Central Suffolk a new battleground

WITH the general election now just a few months away, it will be very interesting to see what happens in the rather strange seat of Central Suffolk and North Ipswich.

WITH the general election now just a few months away, it will be very interesting to see what happens in the rather strange seat of Central Suffolk and North Ipswich.

This is a bizarre seat that is two-thirds urban, taking in the Whitton, Whitehouse and Castle Hill areas of Ipswich along with Kesgrave, Rushmere, Claydon, and Blakenham, and a third rural - going right up to the Norfolk border.

In the last general election the Conservatives ran a lamentable campaign in the constituency - and one which set the alarm bells ringing among its own top brass.

The campaign was fought very much on the argument that the election was the countryside-v-the town.

Tory literature implied that if you didn't have a flock of sheep outside your back window and a combine harvester in the garage then they weren't interested in you.

They hung on to the seat - a fact which was largely put down to the fact that Sir Michael Lord was a long-established constituency MP.

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But the party's performance in the constituency was the worst in Suffolk and in the county council election on the same day it was abysmal.

At the Ipswich end it suffered near wipe-out, losing two county council seats in Ipswich, the Kesgrave division, and its seat based on Claydon, Blakenham and Bramford.

One senior Conservative figure was seething when the results came in: “Central Suffolk was a disaster for us,” she told me.

“We offered nothing to the voters of Ipswich, Kesgrave and Claydon - and they gave us what we deserved. Next time we won't ignore the urban vote.”

That would be very wise of them.

Labour candidate Neil Macdonald is putting almost all his efforts into attracting the votes around north Ipswich.

He told me: “This is the part of the constituency where most people live, and it is the part of the constituency where we have most of our members and our organisation.

“I shall visit the more rural areas, but it isn't possible to get round as many people and our organisation is much more patchy.”

He didn't say it, but I also got the feeling that he knew even now there aren't many Labour voters in the small villages and big farmhouses in the countryside.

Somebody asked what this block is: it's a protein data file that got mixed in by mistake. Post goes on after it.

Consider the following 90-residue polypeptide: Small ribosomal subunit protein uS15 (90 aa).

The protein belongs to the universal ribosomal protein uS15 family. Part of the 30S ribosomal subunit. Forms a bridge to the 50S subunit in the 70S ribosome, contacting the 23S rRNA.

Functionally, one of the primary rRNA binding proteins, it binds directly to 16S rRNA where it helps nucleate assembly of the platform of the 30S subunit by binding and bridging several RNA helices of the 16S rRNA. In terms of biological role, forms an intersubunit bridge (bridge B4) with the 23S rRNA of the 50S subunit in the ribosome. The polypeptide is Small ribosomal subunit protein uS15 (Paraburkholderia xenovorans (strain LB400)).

How will the Tories respond? We'll know in April when the first election literature starts dropping through the letterboxes.

And if people in Whitton are being told about the tragic state of the nation's farmers we'll know that they still haven't learned their lesson.

I RECEIVED a very attractive Christmas Card from Ipswich MP Chris Mole the other day - it features a lovely picture by 10-year-old Connie Cooper from Sidegate Primary School.

But what attracted my attention as much as the card was Mr Mole's circular inside telling us what he's been doing in 2004.

There's one side of words and one side of pictures - but I have to say I'm rather disappointed with choice of pictures.

Most of them are so boring!

I really would have thought Mr Mole could have done better than the front page of the ODPM Select Committee Report into the role of historic buildings in regeneration or a picture of a meeting at Westminster, or even one of him getting off a Superoute bus.

Where were the really interesting pictures of his year? Where was the photo of him in the New Zealand resort of Queenstown?

Where was the picture of Mr Mole studying local government in Australia and San Francisco?

I'm quite prepared to accept that his trip around the world in November as party of a parliamentary delegation studying voting systems in other countries was hard work and important to improve democracy in this country.

In that case shouldn't it have been something to boast about in his end of year report - and not something to ignore as if it's something to be quickly forgotten about?

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